The Federal Housing Finance Agency (FHFA) Tuesday afternoon released a 37-page "talking paper" on changing GSE servicing fees, while noting that Ginnie Mae compensation – for now – will not be part of the discussion.
“Because Ginnie Mae differs from the Enterprises in its model, powers and limitations, any change to servicing compensation or to servicer risk exposure” would have to be examined by the Ginnie Mae, which is part of the Department of Housing and Urban Development (HUD).
FHFA, as part of a joint initiative with the HUD, is now seeking comment on two GSE-only compensation models, after first floating the idea of change back in February.
Currently, servicers processing Fannie Mae and Freddie Mac loans are paid a minimum of 25 basis points of the loan amount.
In its talking paper, FHFA once again floats the idea of paying a set dollar amount for servicing loans, while keeping open to the idea of maintaining a minimum servicing fee model similar to the current structure, but one with a reserve account option. “The reserve account would be available to offset unexpectedly high servicing costs resulting from extraordinary deteriorations in industry conditions,” the talking paper notes.
The government seems to be leaning toward a new model that in particular addresses the servicing of delinquent loans, offering a higher fee structure, but some mortgage bankers believe this might actually incentivize servicers to allow borderline loans to go into arrears because it would trigger higher processing fees.
Over the past six months the agency has held formal and informal talks on the issue with several industry participants including mortgage bankers, megabanks with large MSR portfolios, and industry advisors who sell and hedge MSRs.
The regulator of Fannie and Freddie says commentators “expressed concerns that certain changes in the mortgage servicing compensation structure — specifically, a reduced MSF — would result in further consolidation in the servicing industry.”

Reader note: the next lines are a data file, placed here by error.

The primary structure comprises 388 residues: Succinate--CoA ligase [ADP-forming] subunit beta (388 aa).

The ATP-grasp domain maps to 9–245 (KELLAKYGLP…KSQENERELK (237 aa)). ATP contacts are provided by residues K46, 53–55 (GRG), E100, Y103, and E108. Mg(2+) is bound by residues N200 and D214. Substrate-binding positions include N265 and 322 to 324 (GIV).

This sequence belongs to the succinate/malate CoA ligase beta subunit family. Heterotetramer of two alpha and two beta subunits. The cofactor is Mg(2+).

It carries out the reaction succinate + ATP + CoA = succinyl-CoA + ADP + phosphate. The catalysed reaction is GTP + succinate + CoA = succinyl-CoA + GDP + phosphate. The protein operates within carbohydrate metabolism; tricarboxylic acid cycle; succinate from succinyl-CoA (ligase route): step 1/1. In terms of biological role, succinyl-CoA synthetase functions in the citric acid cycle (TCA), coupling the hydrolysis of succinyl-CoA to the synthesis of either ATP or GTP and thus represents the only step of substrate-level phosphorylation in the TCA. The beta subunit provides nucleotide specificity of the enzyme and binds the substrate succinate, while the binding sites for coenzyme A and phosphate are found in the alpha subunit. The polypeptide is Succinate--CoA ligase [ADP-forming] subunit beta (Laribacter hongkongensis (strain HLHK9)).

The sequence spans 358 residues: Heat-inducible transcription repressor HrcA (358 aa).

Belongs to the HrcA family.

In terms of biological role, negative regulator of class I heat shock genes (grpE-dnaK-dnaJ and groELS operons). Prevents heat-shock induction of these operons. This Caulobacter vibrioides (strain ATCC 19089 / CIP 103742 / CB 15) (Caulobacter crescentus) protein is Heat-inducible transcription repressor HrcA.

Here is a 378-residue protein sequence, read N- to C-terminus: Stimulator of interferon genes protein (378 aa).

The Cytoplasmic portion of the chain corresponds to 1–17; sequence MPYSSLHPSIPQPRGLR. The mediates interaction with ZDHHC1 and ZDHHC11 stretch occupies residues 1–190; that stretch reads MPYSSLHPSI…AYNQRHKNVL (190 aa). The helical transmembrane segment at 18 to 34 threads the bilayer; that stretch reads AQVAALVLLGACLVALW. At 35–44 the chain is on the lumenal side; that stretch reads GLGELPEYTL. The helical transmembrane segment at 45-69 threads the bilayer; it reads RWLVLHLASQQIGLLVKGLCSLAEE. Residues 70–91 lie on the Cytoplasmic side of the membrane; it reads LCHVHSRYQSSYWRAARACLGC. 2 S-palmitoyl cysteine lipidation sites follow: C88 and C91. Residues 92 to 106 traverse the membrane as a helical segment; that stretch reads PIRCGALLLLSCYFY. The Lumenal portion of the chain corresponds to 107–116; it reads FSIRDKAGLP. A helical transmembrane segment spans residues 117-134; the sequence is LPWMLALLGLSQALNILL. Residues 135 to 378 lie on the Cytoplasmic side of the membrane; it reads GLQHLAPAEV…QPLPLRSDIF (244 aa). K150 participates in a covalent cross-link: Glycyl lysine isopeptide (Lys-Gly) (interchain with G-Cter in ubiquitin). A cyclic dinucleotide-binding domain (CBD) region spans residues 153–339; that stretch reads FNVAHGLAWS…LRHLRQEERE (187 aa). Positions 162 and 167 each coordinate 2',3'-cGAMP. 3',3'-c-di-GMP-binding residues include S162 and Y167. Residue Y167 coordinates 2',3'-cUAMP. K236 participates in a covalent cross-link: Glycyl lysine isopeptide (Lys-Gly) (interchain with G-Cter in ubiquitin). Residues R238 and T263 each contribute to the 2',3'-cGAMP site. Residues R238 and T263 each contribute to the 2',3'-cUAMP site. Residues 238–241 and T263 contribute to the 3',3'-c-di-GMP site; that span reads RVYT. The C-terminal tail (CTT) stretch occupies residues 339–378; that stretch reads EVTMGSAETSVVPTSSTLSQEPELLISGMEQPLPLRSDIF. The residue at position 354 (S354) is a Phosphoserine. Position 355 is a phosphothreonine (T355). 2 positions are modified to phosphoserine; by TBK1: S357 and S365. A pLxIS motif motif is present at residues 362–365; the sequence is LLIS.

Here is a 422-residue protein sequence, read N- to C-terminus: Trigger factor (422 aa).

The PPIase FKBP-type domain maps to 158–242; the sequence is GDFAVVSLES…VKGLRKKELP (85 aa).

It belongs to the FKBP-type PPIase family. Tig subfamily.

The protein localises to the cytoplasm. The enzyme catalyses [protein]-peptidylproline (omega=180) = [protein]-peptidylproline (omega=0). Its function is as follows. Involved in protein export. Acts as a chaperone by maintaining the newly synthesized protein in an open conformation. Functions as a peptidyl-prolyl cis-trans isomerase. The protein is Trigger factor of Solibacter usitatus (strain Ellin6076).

Those in favor of maintaining the status quo fear that “servicers without significant economies of scale would suffer if the servicing fee were significantly reduced,” the agency explains. “They extrapolated that the end result would likely be the elimination of small- and medium-sized servicing entities for whom servicing would no longer be profitable or viable.”
At this time it does not appear that FHFA is pushing any one idea particularly hard — though it's concerned about the processing of delinquent loans, particularly in light of the robosigning scandals — and still has an open mind on the issue.
Meanwhile, regulators are keen to note that the industry is “virtually uniform in their support for bifurcating the selling and servicing representations and warranties.”
According to comments already received, mortgage professionals are worried about “the inability to split representations and warranties” which has become a hurdle to transfers of servicing portfolios, the agency says. “Successor servicers are reluctant to accept a transfer of servicing because of the requirement to accept the origination representations and warranties, and this hinders the transfer of servicing portfolios (and non-performing segments of servicing portfolios) in circumstances where a potential successor is concerned that a transferring servicer may have failed to meet required servicing performance standards.”